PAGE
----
Neutral wire going through a switch instead of hot

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  #1  
Old 07-18-10, 04:43 PM
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Neutral wire going through a switch instead of hot

I am replacing a light fixture in an old house that has relatively new electrical throughout but still has one remaining knob & tube lighting circuit serving the lights in several rooms.

I'm replacing one of those ceiling lights and noticed the neutral wire (instead of the hot wire) is running through the wall switch on it's way to the outlet box in this room. I determined this by using a voltmeter and putting the black probe into another circuit's grounded outlet and touching the red probe to each of the wires into the outlet box. One read zero, the other 120 volts. The one with zero volts is the one going through the switch. Am I correct then that the neutral is on the switch?

This is knob & tube wiring so both wires are black in color. The wires appear in good condition. Replacing the entire circuit, or even the wire to this one room's switch, would involve removing many walls/ceilings throughout the house which is obviously why no previous owner changed it.

My plan in replacing this light fixture is to tap into the K&T with a junction box and use NM cable for the run to this new light fixture.

The question I have is about the switched neutral. The obvious risk, I think, is that someone would turn the light switch off thinking there was then no energized wire at the light fixture. But, anyone changing a fixture should turn the breaker off anyway, not just a light switch.

If I label the outlet box, wires and panelbox circuit to identify the neutral is switched instead of the hot, is it ok to leave the neutral as the switched wire? Any other concerns I'm not thinking of?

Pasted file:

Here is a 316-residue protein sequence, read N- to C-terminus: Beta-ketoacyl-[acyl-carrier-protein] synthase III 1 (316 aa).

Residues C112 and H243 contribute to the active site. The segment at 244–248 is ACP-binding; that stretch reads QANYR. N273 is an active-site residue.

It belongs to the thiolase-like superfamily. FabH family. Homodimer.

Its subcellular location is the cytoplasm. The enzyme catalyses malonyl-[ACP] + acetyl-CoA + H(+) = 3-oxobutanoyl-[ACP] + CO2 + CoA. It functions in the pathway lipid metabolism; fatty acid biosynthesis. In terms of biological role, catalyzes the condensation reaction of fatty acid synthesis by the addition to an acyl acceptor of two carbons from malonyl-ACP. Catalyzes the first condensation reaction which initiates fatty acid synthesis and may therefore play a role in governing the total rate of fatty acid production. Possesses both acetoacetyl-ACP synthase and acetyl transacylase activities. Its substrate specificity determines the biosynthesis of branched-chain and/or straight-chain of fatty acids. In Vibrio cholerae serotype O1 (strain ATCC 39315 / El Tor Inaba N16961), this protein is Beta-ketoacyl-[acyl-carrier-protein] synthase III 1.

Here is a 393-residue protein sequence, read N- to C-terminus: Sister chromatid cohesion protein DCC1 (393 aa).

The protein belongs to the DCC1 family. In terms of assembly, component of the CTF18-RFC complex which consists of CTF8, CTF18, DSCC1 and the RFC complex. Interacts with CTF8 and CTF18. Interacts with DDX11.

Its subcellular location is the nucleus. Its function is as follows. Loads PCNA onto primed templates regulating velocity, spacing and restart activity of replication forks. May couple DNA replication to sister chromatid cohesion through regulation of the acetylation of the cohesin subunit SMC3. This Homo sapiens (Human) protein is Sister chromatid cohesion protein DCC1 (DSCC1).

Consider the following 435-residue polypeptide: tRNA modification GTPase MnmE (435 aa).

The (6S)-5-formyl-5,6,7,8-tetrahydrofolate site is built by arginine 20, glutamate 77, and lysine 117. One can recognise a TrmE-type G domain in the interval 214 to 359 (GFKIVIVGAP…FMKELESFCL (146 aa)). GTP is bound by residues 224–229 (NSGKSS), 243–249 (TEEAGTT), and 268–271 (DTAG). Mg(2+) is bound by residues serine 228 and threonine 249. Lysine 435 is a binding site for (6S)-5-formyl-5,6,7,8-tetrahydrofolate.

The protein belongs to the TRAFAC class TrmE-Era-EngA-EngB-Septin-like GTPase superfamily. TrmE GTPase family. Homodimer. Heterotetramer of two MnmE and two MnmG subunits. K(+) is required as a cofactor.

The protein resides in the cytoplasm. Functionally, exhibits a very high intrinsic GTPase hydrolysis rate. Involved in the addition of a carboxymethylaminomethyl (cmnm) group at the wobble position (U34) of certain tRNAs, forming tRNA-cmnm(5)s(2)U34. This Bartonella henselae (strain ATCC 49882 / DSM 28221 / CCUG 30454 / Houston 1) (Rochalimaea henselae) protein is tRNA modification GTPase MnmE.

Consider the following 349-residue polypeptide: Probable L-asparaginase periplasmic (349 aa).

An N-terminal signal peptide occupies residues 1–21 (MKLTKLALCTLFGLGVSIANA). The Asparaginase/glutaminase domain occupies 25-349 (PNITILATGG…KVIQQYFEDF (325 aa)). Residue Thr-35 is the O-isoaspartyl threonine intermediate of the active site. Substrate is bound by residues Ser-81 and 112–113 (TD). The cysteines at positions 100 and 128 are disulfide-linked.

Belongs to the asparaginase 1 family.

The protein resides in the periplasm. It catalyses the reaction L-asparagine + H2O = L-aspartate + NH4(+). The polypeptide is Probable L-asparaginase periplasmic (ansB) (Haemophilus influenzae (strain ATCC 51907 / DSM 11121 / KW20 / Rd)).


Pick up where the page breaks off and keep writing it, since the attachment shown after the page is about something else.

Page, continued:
Thanks for all the great advice from this forum.
 

Last edited by fromhollywood; 07-18-10 at 05:47 PM.
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  #2  
Old 07-18-10, 05:31 PM
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No neutral can be switched. It must be continuous and the hot switched. Hope it wasn't too simple an answer. You hit the nail on the head with your statement about the danger.
 
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Old 07-18-10, 05:33 PM
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It is certainly a code violation to switch the neutral wire. And it is a BAD IDEA!

I will let the pro electricians comment on "tapping into" K&t, because I am not sure you are allowed to do that. If you mess with this circuit, you may be required to bring the whole circuit up into the 21st century. That would be a GOOD IDEA.
 
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Old 07-18-10, 05:48 PM
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Was this the correct way to determine that the neutral is going through the switch?

I determined this by using a voltmeter and putting the black probe into another circuit's grounded outlet and touching the red probe to each of the wires into the outlet box. One read zero, the other 120 volts. The one with zero volts is the one going through the switch. Am I correct then that the neutral is on the switch?
 
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Old 07-18-10, 06:50 PM
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If you are 100% sure the black probe was touching an actual neutral. If your switch was messed up, I wouldn't rely on the other receptacles, etc. A tick tracer is helpful in determining the hot wire when they are separated from each other as your K&T is. Cheap, probably $7.
 
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Old 07-19-10, 12:55 PM
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What about reversing the wires at the panel?

If I determine that the 5 lights in this circuit all have switched neutrals, won't reversing the wires in the panel fix it?

In other words, I'll take that circuit's wire off the neutral bar and switch it with the one going to that breaker.